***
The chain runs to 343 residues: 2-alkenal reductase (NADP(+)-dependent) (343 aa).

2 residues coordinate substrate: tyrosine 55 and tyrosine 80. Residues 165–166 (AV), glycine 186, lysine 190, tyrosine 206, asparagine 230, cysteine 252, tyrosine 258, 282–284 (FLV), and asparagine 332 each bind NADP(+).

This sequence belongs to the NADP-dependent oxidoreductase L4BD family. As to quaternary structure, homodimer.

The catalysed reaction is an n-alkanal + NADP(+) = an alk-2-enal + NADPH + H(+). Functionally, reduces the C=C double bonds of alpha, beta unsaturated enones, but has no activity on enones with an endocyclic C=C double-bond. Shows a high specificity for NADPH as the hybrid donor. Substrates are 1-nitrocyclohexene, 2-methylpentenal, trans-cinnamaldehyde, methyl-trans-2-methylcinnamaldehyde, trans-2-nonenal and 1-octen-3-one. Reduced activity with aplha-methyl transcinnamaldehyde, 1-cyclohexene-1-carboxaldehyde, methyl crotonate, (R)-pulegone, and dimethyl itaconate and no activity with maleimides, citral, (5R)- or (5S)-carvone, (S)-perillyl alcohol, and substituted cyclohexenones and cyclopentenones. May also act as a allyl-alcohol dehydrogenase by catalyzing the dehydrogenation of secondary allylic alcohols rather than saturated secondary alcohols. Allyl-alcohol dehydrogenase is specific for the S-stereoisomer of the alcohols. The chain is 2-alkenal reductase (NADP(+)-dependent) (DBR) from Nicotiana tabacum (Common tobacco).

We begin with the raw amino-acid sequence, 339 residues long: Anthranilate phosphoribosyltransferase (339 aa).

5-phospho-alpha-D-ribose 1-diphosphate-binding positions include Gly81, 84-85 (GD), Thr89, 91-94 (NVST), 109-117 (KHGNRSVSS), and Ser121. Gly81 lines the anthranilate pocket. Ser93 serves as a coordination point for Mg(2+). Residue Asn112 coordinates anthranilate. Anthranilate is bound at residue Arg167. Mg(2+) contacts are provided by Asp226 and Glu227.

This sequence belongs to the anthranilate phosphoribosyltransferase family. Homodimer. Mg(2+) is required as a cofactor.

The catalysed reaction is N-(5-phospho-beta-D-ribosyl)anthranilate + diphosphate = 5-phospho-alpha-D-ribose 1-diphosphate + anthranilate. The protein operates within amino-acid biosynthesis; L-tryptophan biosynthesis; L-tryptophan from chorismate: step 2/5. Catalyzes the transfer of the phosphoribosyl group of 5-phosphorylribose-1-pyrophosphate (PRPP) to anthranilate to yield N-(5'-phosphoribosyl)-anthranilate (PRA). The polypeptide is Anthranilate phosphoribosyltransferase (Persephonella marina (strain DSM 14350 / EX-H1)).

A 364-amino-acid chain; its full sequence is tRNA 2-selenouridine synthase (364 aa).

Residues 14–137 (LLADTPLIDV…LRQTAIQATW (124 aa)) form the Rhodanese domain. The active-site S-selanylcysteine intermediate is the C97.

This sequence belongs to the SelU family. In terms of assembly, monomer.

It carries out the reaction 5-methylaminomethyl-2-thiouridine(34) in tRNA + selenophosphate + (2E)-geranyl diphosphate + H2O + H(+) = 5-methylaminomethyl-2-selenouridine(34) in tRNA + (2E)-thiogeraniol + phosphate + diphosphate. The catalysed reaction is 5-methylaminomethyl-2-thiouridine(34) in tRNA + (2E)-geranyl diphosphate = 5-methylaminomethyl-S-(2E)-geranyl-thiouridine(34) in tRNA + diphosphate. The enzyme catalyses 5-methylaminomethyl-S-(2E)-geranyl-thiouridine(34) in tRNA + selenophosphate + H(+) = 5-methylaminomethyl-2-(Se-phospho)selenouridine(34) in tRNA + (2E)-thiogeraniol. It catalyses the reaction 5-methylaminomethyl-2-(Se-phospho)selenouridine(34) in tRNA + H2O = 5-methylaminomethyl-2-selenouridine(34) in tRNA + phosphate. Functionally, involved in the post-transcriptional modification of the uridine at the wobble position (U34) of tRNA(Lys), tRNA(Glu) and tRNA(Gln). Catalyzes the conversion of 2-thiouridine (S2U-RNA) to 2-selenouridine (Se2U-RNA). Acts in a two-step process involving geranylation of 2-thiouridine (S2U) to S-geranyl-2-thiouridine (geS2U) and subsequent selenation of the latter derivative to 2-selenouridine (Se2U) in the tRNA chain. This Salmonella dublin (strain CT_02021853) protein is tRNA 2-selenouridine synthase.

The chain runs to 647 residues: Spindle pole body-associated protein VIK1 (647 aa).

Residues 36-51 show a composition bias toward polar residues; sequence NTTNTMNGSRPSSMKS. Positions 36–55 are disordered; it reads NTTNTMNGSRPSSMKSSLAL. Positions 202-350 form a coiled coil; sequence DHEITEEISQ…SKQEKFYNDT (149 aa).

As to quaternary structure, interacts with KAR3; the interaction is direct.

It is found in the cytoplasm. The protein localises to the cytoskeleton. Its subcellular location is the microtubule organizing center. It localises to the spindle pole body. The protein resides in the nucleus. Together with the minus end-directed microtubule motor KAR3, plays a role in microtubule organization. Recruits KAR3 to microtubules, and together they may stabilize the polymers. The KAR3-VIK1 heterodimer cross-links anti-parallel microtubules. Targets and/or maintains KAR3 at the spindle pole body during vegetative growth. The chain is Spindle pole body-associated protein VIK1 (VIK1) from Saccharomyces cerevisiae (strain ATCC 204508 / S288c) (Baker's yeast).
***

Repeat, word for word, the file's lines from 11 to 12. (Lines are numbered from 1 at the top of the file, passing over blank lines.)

This sequence belongs to the SelU family. In terms of assembly, monomer.

It carries out the reaction 5-methylaminomethyl-2-thiouridine(34) in tRNA + selenophosphate + (2E)-geranyl diphosphate + H2O + H(+) = 5-methylaminomethyl-2-selenouridine(34) in tRNA + (2E)-thiogeraniol + phosphate + diphosphate. The catalysed reaction is 5-methylaminomethyl-2-thiouridine(34) in tRNA + (2E)-geranyl diphosphate = 5-methylaminomethyl-S-(2E)-geranyl-thiouridine(34) in tRNA + diphosphate. The enzyme catalyses 5-methylaminomethyl-S-(2E)-geranyl-thiouridine(34) in tRNA + selenophosphate + H(+) = 5-methylaminomethyl-2-(Se-phospho)selenouridine(34) in tRNA + (2E)-thiogeraniol. It catalyses the reaction 5-methylaminomethyl-2-(Se-phospho)selenouridine(34) in tRNA + H2O = 5-methylaminomethyl-2-selenouridine(34) in tRNA + phosphate. Functionally, involved in the post-transcriptional modification of the uridine at the wobble position (U34) of tRNA(Lys), tRNA(Glu) and tRNA(Gln). Catalyzes the conversion of 2-thiouridine (S2U-RNA) to 2-selenouridine (Se2U-RNA). Acts in a two-step process involving geranylation of 2-thiouridine (S2U) to S-geranyl-2-thiouridine (geS2U) and subsequent selenation of the latter derivative to 2-selenouridine (Se2U) in the tRNA chain. This Salmonella dublin (strain CT_02021853) protein is tRNA 2-selenouridine synthase.